How James Wong Howe revolutionised film as we know it
From the early black and white movies of the 1920s through the rise of Hollywood into the 1970s, one man was instrumental in the evolution of film on screen – James Wong Howe (黃宗霑).
Today, 28 August, would have been James Wong Howe’s 118th birthday. His impact has lasted so long, many films shot today are based on techniques he pioneered and Google has created a Doodle honouring his life and this revolutionary career.
Revered as a master cinematographer, James Wong Howe was born Wong Tung Jim in Canton (now Guangzhou) in China before journeying to America to join his father in Washington at the age of five.
After abandoning early dreams of being a boxer, James Wong Howe moved to LA as an assistant to a commercial photographer and discovered a love for movies on sets in Chinatown. He is best known for his innovative work with lighting, particularly during the silent black and white movies of the 1920s and 1930s, being able to create lighter regions and darker shadows through backdrops – a technique he learned as a photographer.
James Wong Howe was one of the first to use so-called “deep-focus cinematography”, in which both the foreground and background are in focus, for example. He also used his backgrounds as more than just sets; using them as extensions of an actor’s state of mind.
He is additionally credited as pioneering the use of wide-angle lenses, including the fish-eye lens in 1966 film Seconds, and strapping cameras to cameramen in various guises, such as on roller skates or to the waists of actors to give a more immersive experience. He made early use of the crab dolly, a camera dolly with four wheels and a movable arm supporting the camera, and was a master at camera tracking and distortion.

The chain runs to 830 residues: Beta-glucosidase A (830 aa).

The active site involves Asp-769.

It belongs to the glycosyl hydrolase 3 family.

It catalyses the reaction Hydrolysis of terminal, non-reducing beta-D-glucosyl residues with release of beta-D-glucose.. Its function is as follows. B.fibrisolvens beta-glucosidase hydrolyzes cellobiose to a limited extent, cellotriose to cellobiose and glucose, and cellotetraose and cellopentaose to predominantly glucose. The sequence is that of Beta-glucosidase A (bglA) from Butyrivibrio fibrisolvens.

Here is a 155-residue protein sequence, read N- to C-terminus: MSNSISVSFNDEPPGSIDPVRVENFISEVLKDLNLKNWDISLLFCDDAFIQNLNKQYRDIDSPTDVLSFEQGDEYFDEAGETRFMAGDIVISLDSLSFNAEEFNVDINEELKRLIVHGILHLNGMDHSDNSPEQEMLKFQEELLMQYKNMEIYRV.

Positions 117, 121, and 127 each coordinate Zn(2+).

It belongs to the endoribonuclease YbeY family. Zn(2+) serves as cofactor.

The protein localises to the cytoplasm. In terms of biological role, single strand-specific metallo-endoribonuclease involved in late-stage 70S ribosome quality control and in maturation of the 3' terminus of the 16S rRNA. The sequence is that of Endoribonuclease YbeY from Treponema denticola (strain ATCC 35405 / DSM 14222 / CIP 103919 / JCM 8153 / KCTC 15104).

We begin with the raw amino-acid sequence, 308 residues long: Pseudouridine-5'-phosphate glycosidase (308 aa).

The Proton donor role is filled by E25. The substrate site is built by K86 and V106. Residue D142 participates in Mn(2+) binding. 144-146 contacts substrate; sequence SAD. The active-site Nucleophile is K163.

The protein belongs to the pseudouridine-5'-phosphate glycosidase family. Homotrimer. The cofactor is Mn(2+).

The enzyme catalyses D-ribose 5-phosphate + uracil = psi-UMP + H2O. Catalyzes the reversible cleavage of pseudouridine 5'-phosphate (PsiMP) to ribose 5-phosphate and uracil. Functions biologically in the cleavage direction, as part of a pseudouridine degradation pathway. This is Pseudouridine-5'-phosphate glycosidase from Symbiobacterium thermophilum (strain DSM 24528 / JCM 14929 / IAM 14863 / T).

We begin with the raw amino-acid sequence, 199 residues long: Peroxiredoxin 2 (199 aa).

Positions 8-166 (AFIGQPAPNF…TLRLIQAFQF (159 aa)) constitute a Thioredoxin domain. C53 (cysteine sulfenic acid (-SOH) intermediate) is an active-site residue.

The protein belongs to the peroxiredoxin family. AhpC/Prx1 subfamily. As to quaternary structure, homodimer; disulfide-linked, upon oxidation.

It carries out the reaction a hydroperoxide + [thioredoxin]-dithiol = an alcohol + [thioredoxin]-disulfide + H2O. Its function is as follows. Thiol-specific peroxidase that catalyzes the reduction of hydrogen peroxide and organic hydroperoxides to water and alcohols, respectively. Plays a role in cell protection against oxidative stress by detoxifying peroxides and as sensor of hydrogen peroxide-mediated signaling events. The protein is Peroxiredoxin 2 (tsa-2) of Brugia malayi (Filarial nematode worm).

Throughout his career, James Wong Howe won two Oscars, in 1956 for The Rose Tattoo and again in 1964 for Hud. He was nominated a further eight times between 1939 and 1976 (the year of his death to cancer), every time for best cinematography. In 2002, Howe’s work was given a retrospective at the Seattle International Film Festival, and again in San Francisco in 2004.
In contrast to the successful career, Howe and his family faced racial discrimination. He became a US citizen only after the repeal of the Chinese Exclusion Act.
“Despite the barriers he faced, Howe retired with two Oscar awards as one of the most celebrated cinematographers of his time,” said Google in a blog post.
“Perhaps the greatest honour that can be bestowed on James Wong Howe is that this master craftsman, a genius of lighting, refutes the auteur theory, which holds that the director solely is “author” of a film. No one could reasonably make that claim on any picture on which Howe was the director of photography,” added journalist Jon C. Hopwood.
Happy Birthday, James Wong Howe.